Opened 6 years ago

Closed 6 years ago

Last modified 6 years ago

#9035 closed bug (invalid)

ghci sometimes displays Word32 as Word64

Reported by: MikeIzbicki Owned by:
Priority: normal Milestone:
Component: GHCi Version: 7.8.2
Keywords: Cc: hvr
Operating System: Linux Architecture: x86_64 (amd64)
Type of failure: Incorrect result at runtime Test Case:
Blocked By: Blocking:
Related Tickets: Differential Rev(s):
Wiki Page:

Description

Given this code:

module Main
    where

import Data.Word
import Unsafe.Coerce
import System.IO

nanFloat :: Float
nanFloat = unsafeCoerce (maxBound :: Word32)

float2word32 :: Float -> Word32
float2word32 = unsafeCoerce

nanDouble :: Double
nanDouble = unsafeCoerce (maxBound :: Word64)

double2word64 :: Double -> Word64
double2word64 = unsafeCoerce

main = do
    putStrLn $ "nanFloat  = " ++ show (float2word32 nanFloat)
    putStrLn $ "nanFloat  = " ++ show (float2word32 $ nanFloat + 1)
    putStrLn $ "nanDouble = " ++ show (double2word64 nanDouble)
    putStrLn $ "nanDouble = " ++ show (double2word64 $ nanDouble + 1)

If we compile with GHC and run, we correctly output:

nanFloat  = 4294967295
nanFloat  = 4294967295
nanDouble = 18446744073709551615
nanDouble = 18446744073709551615

But if we instead load in ghci, we get the following output:

nanFloat  = 4294967295
nanFloat  = 140247862083583
nanDouble = 18446744073709551615
nanDouble = 18446744073709551615

For some reason, ghci is displaying (nanFloat+1) as having significantly more digits than can possibly stored in a Word32 value.

Test system: Intel Core 2 Duo running Debian with GHC 7.8.2

Change History (6)

comment:1 in reply to:  description Changed 6 years ago by hvr

Replying to MikeIzbicki:

For some reason, ghci is displaying (nanFloat+1) as having significantly more digits than can possibly stored in a Word32 value.

Part of the reason is, that Word32 is actually implemented as

data Word32 = W32# Word# deriving (Eq, Ord)

and Word# is actually 64bit wide on the x86_64 platform. So, Word32 internally can actually store more digits than a 32-bit unsigned integer is supposed to hold. What I can't explain, though, is why a single-precision float, which should be 32bit wide, leaks into the hidden unused upper 32bit part of the Float (and thus also into the unsafely coerced Word32) heap object.

comment:2 Changed 6 years ago by igloo

Resolution: invalid
Status: newclosed

This use of unsafeCoerce is not safe: See this which links to here for more details.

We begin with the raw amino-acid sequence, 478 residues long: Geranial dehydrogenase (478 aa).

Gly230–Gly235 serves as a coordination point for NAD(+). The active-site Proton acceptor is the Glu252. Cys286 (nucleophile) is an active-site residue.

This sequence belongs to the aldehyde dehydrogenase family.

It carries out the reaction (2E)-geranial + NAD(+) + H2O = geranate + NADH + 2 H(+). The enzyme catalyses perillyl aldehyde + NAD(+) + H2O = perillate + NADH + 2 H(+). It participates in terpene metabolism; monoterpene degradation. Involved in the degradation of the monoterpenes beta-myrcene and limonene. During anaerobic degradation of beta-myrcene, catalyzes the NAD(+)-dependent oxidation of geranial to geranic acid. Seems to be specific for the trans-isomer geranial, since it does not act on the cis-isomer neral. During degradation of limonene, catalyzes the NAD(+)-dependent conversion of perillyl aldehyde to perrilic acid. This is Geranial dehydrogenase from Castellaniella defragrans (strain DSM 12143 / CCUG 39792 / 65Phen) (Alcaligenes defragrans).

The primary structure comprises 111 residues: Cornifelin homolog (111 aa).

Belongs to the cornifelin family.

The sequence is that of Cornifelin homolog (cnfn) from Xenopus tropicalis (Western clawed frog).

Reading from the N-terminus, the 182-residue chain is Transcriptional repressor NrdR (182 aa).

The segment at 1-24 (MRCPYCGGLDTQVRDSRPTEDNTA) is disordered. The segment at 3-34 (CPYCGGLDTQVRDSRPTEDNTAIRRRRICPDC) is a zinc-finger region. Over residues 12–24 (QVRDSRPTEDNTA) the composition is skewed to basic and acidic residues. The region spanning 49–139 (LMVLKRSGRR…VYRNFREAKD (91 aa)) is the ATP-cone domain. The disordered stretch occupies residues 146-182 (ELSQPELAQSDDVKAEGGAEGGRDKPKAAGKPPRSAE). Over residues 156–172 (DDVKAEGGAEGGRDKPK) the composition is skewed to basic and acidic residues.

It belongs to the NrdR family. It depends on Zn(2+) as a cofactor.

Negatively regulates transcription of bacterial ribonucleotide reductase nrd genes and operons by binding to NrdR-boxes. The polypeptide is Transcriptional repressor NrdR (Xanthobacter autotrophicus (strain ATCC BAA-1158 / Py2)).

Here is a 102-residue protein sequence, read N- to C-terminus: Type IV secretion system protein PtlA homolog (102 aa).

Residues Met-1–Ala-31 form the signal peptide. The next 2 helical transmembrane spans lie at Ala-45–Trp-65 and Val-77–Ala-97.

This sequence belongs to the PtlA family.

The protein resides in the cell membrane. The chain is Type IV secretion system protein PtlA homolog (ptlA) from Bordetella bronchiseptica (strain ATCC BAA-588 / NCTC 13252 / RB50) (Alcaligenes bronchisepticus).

comment:3 in reply to:  2 Changed 6 years ago by MikeIzbicki

Replying to igloo:

This use of unsafeCoerce is not safe: See this which links to here for more details.

I don't understand why it is incorrect. Is it because the float is boxed? We can easily change the code to:

nanFloat :: Float
nanFloat = word32ToFloat (maxBound :: Word32)

word32ToFloat :: Word32 -> Float
word32ToFloat (W32# w#) = F# (unsafeCoerce# w#)

float2word32 :: Float -> Word32
float2word32 (F# f#) = W32# (unsafeCoerce# f#)

Now, we are casting between two unboxed types of the same size, which is explicitly allowed. The results, however, are exactly the same as before.

Last edited 6 years ago by MikeIzbicki (previous) (diff)

comment:4 Changed 6 years ago by carter

you can't do an unsafe coerce between Words and Floats in ghc currently and have it be well defined . Its got nothing to do with boxing, it has to do with Floats and Words actually living is completely distinct groups of registers in the CPU. eg on x86, ghc currently only manipulates words in the general purpose registers, and floats are in SSE registers.

(yes, there ARE word manipulation sse instructions, but ghc currently doesn't use them.. yet)

NH2 wrote a cute wee lib to cast between float and words https://github.com/nh2/float-cast, which works by writing the input to memory as one type, and reading the memory location back as the other type. I think the only reason some of your code works at all is your unsafe coerce actually will by accident do that "casted memory read" off the heap.

The other issue is your Word32 is actually going to be 64bit (1 whoel register) value on 64 bit systems, but Floats are always 32b bits, and your unsafe coerce doesn't actually have any well defined way of mapping between the two. Again, anything resembling that working in current GHC is actually a complete "this is undefined" accident :)

comment:5 Changed 6 years ago by MikeIzbicki

Ahh, I see. I missed the clause in the documentation that says you can't convert between floating point and integer types. I have a handful of code that needs fixing now :(

Just for my own curiosity, I'd like to read the spot in GHC that prevents this particular usage of unsafeCoerce. Any idea which files I should look at?

comment:6 Changed 6 years ago by simonpj

I think it would be a great idea for Core Lint to check for uses of unsafeCoerce that don't obey the rules. See #9122.

I'm afraid I don't know where to look for the reason for the int/float difficulty. I'd write a tiny function that exhibits the unsafe conversion and look the code it generates.

Simon

Last edited 6 years ago by simonpj (previous) (diff)
Note: See TracTickets for help on using tickets.